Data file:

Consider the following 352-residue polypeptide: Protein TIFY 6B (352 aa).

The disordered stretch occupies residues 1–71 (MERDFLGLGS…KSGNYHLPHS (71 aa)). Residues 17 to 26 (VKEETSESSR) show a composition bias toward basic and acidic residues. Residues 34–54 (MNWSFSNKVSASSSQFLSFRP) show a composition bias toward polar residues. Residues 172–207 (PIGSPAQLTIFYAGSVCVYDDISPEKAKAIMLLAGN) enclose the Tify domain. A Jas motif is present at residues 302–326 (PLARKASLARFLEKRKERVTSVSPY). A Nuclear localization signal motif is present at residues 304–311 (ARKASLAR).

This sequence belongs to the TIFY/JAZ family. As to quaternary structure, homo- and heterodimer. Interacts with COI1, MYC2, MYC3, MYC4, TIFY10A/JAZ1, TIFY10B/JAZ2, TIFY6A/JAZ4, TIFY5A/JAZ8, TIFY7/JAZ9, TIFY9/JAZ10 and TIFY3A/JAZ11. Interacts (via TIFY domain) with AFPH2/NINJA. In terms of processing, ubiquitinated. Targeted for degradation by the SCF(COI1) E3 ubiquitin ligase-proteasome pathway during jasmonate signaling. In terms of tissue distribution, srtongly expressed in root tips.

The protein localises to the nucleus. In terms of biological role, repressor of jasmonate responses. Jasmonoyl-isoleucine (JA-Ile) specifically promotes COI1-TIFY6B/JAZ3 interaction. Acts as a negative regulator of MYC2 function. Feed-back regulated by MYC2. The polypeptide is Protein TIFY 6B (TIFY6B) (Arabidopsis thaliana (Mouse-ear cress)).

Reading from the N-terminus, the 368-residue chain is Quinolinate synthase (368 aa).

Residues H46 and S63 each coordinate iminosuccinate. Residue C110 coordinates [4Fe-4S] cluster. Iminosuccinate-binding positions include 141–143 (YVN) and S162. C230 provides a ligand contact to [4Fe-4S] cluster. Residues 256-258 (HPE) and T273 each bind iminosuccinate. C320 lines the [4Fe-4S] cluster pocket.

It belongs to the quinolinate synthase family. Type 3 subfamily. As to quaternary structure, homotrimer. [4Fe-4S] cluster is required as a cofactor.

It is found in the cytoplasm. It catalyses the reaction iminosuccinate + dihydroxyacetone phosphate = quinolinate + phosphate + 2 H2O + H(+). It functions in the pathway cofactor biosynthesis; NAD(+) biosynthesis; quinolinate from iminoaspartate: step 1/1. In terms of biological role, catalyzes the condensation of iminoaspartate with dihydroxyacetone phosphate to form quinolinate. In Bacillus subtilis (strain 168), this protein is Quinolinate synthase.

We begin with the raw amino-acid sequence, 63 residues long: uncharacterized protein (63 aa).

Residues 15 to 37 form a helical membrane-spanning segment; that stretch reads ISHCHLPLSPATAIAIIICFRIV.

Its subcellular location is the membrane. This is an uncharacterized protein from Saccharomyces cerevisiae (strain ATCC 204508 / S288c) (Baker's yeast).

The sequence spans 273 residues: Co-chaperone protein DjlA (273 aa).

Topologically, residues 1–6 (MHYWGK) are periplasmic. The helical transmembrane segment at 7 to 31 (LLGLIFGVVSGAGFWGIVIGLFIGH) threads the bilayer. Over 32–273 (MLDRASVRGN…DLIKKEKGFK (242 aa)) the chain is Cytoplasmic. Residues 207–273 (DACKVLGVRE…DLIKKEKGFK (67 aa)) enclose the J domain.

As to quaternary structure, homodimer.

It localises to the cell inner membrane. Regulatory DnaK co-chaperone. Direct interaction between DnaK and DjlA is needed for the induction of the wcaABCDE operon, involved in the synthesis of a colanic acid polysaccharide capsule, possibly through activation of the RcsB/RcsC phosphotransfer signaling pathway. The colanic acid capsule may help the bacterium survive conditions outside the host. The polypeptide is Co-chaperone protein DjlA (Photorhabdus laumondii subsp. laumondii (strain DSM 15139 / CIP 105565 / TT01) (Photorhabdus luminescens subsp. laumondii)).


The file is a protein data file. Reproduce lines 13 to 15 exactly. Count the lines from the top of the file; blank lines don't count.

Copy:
Topologically, residues 1–6 (MHYWGK) are periplasmic. The helical transmembrane segment at 7 to 31 (LLGLIFGVVSGAGFWGIVIGLFIGH) threads the bilayer. Over 32–273 (MLDRASVRGN…DLIKKEKGFK (242 aa)) the chain is Cytoplasmic. Residues 207–273 (DACKVLGVRE…DLIKKEKGFK (67 aa)) enclose the J domain.

As to quaternary structure, homodimer.

It localises to the cell inner membrane. Regulatory DnaK co-chaperone. Direct interaction between DnaK and DjlA is needed for the induction of the wcaABCDE operon, involved in the synthesis of a colanic acid polysaccharide capsule, possibly through activation of the RcsB/RcsC phosphotransfer signaling pathway. The colanic acid capsule may help the bacterium survive conditions outside the host. The polypeptide is Co-chaperone protein DjlA (Photorhabdus laumondii subsp. laumondii (strain DSM 15139 / CIP 105565 / TT01) (Photorhabdus luminescens subsp. laumondii)).